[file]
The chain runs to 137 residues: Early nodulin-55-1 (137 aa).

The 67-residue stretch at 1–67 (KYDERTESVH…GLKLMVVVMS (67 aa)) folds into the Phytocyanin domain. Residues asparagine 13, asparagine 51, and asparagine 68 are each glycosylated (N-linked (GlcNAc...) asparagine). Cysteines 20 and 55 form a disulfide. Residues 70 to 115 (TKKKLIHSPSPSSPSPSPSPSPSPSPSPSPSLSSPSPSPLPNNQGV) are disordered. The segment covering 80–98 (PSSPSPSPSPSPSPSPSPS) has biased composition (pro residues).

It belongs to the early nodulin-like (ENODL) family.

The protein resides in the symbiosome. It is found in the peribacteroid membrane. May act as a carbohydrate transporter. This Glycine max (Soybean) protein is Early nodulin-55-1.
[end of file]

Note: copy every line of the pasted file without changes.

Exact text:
The chain runs to 137 residues: Early nodulin-55-1 (137 aa).

The 67-residue stretch at 1–67 (KYDERTESVH…GLKLMVVVMS (67 aa)) folds into the Phytocyanin domain. Residues asparagine 13, asparagine 51, and asparagine 68 are each glycosylated (N-linked (GlcNAc...) asparagine). Cysteines 20 and 55 form a disulfide. Residues 70 to 115 (TKKKLIHSPSPSSPSPSPSPSPSPSPSPSPSLSSPSPSPLPNNQGV) are disordered. The segment covering 80–98 (PSSPSPSPSPSPSPSPSPS) has biased composition (pro residues).

It belongs to the early nodulin-like (ENODL) family.

The protein resides in the symbiosome. It is found in the peribacteroid membrane. May act as a carbohydrate transporter. This Glycine max (Soybean) protein is Early nodulin-55-1.